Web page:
millions. The indies can make money on fewer sales, having less
overhead. And now you've got no cred if you're on a major, you almost
can't make it in the KCRW world unless you're on an indie.

And maybe the Ticketmaster/Live Nation merger results in the new
Google. Maybe what Irving says is true. That he'll be able to get
all the rights in the hands of the artists, that the artists will make
all the money, not the labels. Is this a bad thing? Certainly not.
Should we stay in a past where you search in AltaVista and rarely get
what you want? Unless you know how to use Boolean logic? So only the
brilliant can get the results they need, the same way only the rich
and connected can get good tickets?

Stopping this merger certainly isn't going to make things better.

Sure, it could make them worse.

But maybe, like with radio consolidation, they've got to get worse to
get better.

Don't have a knee-jerk reaction here. Concerts have become an
overpriced, once a year event. Maybe they're imploding under their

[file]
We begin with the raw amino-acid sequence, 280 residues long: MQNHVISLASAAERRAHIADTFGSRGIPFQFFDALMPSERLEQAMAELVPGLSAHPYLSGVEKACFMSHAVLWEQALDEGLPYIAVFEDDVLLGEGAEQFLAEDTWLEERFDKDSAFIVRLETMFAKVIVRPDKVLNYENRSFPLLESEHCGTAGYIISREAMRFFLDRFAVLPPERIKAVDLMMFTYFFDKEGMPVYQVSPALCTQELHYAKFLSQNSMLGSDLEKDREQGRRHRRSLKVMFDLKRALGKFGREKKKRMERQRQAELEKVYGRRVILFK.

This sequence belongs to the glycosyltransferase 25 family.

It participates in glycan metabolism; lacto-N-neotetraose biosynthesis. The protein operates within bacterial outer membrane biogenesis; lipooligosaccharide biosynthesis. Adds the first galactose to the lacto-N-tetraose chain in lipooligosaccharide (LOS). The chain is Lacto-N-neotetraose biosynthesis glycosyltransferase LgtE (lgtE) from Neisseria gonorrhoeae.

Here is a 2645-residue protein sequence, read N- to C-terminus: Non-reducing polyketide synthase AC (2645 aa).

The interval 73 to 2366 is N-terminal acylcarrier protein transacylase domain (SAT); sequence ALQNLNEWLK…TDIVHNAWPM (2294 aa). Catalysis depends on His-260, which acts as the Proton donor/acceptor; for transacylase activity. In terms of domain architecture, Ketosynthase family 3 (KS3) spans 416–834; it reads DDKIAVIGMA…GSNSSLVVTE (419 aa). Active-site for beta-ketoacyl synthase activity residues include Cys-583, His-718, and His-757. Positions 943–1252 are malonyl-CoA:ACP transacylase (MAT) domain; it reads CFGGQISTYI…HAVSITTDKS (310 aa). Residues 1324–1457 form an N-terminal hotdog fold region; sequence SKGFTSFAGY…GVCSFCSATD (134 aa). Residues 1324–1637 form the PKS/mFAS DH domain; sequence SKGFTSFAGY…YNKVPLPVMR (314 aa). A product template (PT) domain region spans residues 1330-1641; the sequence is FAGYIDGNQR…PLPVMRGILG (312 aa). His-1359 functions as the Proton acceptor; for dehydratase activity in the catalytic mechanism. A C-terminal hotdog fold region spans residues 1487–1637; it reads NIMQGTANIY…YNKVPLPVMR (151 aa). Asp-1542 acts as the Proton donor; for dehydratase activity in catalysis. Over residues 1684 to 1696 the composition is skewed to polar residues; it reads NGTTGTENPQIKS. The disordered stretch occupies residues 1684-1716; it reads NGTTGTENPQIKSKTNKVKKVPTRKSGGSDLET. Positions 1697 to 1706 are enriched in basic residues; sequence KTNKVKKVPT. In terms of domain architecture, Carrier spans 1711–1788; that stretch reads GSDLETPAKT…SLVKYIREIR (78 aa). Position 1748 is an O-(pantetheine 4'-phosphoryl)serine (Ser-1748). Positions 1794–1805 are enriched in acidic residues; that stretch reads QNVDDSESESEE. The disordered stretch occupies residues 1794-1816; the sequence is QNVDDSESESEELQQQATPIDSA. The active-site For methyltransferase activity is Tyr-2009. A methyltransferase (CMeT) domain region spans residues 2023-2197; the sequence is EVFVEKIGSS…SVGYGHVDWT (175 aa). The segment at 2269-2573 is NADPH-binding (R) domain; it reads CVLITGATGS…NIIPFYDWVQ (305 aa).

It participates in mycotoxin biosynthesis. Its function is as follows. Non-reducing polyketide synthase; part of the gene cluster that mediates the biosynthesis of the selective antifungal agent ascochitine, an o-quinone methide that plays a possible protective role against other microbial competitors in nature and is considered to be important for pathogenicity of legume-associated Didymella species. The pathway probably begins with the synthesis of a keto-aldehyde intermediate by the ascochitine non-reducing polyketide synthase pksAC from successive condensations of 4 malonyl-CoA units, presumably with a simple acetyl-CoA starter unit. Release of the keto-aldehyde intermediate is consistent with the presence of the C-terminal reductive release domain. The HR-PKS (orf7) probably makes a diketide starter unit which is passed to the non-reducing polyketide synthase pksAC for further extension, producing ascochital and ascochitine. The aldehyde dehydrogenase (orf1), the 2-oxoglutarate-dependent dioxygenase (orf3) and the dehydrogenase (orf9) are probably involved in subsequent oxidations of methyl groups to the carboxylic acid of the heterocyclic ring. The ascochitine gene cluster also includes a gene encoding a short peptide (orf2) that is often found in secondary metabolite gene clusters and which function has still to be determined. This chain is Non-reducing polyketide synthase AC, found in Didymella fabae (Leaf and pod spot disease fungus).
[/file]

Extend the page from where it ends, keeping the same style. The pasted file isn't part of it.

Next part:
own weight, maybe the public is mad as hell and isn't gonna take it
anymore. Maybe the future is small scale shows by virtual unknowns,
niches on steroids. Will Live Nation be the king in that world? I
wouldn't think so. That would be like Warner telling Wall Street that
it's found the key to success, from now on the company's only going to
sign acts that sell fewer than one hundred thousand copies!

That would make Warner's stock tank. The Wall Street game is about
tonnage. How do we generate more more more from less less less.
Major labels aren't signing more acts, but fewer, in a world where
anybody can make music and distribute it. Are they really going to
rule the future?

Sure, concert promotion involves real estate. But look at the failure
of malls. They raged for decades, now few want to shop there and
they're stumbling.

The past doesn't go on forever. Unless you use all your power to
prevent the future.

The future can be bleak, but only by going through the rough times can
you get to the good.

No one's preventing a ticketing company from establishing a better
service than Ticketmaster. No one's preventing anybody from being a
concert promoter. Sure, Ticketmaster and Live Nation look dominant
now. But the Walkman was eclipsed by the iPod. Samsung rules flat
screen TVs, not Sony. Wii is the gaming superstar, not PlayStation.
Sony's lost its cred. Because it took its eye off the ball. Should
we have prevented its failures? No.
Let this merger go through.